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Flood Story - Babylonian Story in the Epic of Gilgamesh

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Flood Story- Final Draft

Perhaps the second most important historical account of the common flood story can be found in a Babylonian story in the Epic of Gilgamesh. When the Biblical and Babylonian stories are compared you witness a numerous amount of similarities between the two. You can conclude that there are most likely more stories that follow the same similarity. We seem to witness throughout time that flood stories are starting to look similar to each other. The common flood story of today was ubiquitous in retrospect. There are stories from Asia, India, Australia and many more. These stories occurred sporadically throughout time. You witness that each culture has a different perspective of the flood story that all have the same idea. They also can relate to each other with great similarities and differences.

Many flood stories compare to each other dramatically. For example the Babylonian and the Bible's version of the flood story compare to each other with tremendous similarities. When stories are juxtaposed you can observe how similar and different they are. In the Babylonian story it states, "I sent out a dove... The dove went, and then came back, no resting-place appeared for it, so it returned." The Bible's story is almost the exact same saying, "He sent out a dove... but the dove found no resting-place... and she returned." As you get further along in the two stories it occurs like that throughout both of them. You ponder it and wonder how two different cultures and religions have the same concept with each other's story when they were around the same time period. If these two stories have the same concept you can conclude that there were probably many other similar flood stories. It's quite marvelous to see how stories from back then could have the same idea occurring for both of them.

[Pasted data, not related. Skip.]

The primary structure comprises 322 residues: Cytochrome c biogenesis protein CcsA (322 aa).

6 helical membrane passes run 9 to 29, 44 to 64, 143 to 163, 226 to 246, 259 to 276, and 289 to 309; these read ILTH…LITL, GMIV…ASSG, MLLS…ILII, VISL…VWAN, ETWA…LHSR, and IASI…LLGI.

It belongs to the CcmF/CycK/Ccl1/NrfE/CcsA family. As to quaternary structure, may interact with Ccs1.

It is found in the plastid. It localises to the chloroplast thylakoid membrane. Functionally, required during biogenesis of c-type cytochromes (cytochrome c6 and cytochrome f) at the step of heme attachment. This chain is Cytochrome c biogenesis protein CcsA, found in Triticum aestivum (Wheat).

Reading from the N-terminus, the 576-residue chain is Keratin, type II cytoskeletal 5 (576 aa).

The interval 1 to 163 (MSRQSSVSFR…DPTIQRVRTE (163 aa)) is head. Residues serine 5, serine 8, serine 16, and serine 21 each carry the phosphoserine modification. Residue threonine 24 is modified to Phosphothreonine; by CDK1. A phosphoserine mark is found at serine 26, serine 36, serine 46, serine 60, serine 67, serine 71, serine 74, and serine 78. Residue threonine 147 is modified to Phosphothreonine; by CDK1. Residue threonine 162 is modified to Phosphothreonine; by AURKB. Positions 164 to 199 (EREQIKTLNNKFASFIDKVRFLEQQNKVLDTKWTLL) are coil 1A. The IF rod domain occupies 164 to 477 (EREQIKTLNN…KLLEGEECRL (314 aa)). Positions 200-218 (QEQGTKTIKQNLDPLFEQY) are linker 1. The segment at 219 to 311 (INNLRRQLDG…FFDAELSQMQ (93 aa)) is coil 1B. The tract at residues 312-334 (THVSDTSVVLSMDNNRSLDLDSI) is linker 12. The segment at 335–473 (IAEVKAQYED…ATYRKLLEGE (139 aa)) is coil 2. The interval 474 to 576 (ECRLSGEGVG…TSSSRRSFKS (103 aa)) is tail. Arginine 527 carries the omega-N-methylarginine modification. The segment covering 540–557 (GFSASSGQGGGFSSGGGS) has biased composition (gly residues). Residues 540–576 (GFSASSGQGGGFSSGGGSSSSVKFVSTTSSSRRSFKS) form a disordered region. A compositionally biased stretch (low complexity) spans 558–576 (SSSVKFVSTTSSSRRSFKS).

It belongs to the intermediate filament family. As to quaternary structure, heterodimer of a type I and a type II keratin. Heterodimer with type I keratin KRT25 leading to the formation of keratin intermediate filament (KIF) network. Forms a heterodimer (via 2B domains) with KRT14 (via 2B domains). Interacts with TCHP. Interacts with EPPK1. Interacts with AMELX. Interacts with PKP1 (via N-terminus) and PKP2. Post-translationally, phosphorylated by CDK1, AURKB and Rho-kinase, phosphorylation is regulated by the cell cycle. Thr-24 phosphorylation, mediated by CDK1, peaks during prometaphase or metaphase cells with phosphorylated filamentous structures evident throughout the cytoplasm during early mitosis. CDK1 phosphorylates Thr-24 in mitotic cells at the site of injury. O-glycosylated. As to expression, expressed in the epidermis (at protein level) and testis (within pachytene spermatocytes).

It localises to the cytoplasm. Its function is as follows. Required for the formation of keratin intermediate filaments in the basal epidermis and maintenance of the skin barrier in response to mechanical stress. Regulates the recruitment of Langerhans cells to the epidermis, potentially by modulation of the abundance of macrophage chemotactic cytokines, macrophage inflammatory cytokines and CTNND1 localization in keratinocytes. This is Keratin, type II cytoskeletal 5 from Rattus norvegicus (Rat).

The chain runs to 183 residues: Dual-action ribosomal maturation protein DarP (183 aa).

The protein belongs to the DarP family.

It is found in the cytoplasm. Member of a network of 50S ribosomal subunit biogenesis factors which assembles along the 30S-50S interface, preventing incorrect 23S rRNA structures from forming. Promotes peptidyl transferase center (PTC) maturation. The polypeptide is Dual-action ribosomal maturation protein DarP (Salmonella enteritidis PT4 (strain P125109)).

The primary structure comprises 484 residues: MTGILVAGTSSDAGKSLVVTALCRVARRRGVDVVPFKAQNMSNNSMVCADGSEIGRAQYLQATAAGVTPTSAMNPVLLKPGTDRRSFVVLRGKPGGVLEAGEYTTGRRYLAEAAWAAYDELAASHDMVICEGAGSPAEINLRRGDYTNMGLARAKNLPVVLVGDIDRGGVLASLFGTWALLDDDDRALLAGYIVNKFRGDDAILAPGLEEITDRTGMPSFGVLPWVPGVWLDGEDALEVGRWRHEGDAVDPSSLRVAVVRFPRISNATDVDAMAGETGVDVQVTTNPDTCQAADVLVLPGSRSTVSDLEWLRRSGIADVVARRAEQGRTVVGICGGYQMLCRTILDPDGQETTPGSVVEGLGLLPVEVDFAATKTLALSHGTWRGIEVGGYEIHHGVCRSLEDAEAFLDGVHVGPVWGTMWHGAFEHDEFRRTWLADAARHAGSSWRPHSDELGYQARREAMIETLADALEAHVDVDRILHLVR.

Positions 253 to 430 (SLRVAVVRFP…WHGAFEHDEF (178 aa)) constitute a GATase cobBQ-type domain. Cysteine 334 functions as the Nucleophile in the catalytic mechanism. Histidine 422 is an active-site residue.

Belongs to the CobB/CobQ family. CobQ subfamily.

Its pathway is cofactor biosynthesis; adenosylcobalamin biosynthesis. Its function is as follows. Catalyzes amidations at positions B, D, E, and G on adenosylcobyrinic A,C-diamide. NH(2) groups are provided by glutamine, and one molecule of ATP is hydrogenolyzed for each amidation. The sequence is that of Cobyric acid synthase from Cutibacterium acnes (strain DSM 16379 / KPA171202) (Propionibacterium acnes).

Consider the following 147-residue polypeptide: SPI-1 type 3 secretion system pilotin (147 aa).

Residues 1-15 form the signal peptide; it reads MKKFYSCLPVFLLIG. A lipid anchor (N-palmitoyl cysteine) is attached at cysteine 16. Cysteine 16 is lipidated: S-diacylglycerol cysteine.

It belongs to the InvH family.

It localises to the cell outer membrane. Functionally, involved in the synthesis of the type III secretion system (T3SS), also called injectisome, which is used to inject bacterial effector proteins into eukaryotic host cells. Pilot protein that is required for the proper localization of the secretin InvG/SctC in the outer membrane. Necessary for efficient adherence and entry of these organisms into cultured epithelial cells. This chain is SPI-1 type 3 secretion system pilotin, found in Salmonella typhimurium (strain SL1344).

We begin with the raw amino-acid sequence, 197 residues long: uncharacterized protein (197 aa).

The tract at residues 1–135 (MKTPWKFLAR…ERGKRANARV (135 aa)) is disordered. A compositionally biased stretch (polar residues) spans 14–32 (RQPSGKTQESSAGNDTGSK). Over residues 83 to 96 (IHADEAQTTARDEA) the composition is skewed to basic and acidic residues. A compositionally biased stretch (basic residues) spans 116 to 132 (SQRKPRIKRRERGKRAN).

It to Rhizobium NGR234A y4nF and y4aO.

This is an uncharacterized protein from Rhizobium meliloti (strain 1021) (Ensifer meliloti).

When you search 'Flood Stories' in the internet you receive pages and pages of different results of flood stories. You notice that the beginning, middle, and end of each story you research has the same perspective. The beginnings of most stories that I read about started out with the villages or tribes of different cultures having some type of controversy or the humans thinking they are infallible, or become big headed in some way. This usually resulted in the gods getting involved and causing the big flood. Then someone found out about the flood coming and managed to find safety with other companions. When the flood came to an end they would have somehow survived it. The people who survived the flood would repopulate the world. Then you go back to all the different types of flood stories and realize they all have the same concept.

You seem to notice that almost every story compares to the classical Gilgamesh story. This is probably because that was the common story of that time and when it reached its zenith many cultures started comprehending



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